Alibaba's IPO will be one for the history books, and the billions they raise will give them a unique opportunity as they expand around the globe. Bobbi Rebell reports.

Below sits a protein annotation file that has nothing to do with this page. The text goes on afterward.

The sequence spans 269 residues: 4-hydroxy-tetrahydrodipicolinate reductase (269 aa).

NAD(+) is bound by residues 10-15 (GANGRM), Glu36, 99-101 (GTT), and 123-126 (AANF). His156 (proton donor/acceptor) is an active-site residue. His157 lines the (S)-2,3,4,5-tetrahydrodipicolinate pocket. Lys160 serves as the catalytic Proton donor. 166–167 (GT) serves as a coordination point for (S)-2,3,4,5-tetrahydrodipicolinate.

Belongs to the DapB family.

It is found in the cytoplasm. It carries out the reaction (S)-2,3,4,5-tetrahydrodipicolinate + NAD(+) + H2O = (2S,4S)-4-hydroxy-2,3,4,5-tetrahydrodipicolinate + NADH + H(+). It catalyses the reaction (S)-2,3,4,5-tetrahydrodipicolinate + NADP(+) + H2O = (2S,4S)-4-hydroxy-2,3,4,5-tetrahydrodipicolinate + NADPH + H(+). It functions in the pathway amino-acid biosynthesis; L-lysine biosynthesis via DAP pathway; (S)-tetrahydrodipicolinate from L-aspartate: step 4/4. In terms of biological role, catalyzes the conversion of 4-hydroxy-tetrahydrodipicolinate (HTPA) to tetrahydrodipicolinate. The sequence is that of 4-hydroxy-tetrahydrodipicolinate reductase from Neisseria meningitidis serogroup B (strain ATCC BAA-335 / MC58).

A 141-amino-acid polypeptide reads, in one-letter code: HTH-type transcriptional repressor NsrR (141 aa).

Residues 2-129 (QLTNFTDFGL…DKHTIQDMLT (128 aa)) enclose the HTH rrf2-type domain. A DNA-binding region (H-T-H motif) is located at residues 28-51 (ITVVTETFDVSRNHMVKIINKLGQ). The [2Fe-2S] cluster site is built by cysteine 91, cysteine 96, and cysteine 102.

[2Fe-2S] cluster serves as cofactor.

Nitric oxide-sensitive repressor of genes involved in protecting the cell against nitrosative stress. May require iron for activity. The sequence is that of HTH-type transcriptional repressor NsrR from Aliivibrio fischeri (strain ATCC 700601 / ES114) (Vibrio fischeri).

Alibaba's IPO may be the biggest ever- but when the party is over, it will have to get down to the business of selling itself. The vast majority- 88 percent- of Americans haven't even heard of Alibaba, according to an Ipsos poll conducted for Thomson Reuters. Forrester's Zia Daniell Wigder: SOUNDBITE: ZIA DANEILL WIGDER, VICE PRESIDENT AND RESEARCH DIRECTOR, FORRESTER RESEARCH (ENGLISH) SAYING: "I think they need to better understand the U.S. online shopper, the different features that are going to be important to that shopper and how they are different. China has been very price-driven in terms of online shopping today and it's very difficult to compete long term purely on price. So they'll be looking to build out a superior customer experience to win over online shoppers in these mature markets where consumers have extremely high expectations of the ecommerce sites." Alibaba's CEO Jack Ma has said that after the listing, the firm will develop the business in Europe and the U.S.- saying Alibaba is an Internet company that happened to be in China. Wigder says his likely move is to buy his way in: SOUNDBITE: ZIA DANEILL WIGDER, VICE PRESIDENT AND RESEARCH DIRECTOR, FORRESTER RESEARCH (ENGLISH) SAYING: "In order to enter a market like the U.S., it would be very challenging to do it without some sort of major acquisition. You would have to put a huge amount of money toward it. It's very expensive to acquire customers here and create a brand name from scratch." Alibaba has been building a U.S. presence through investments, which include 11 Main.com, its first direct to consumer website, unveiled in June. Its other big U.S. investment is Shoprunner, which rival's Amazon's Prime service, offering two-day delivery from retailers. Columbia Business School's Kinshuk Jerath: SOUNDBITE: KINSHUK JERATH, ASSOCIATE PROFESSOR, COLUMBIA BUSINESS SCHOOL (ENGLISH) SAYING: "Logistics is a very big issue. And that is, I think, where the battle will be, and Alibaba realizes that. I think that is why they are investing in startups like ShopRunner, which are essentially logistics and delivery-based startups." Alibaba will also have address fears about fraud- a concern of U.S. consumers doing business with a Chinese company.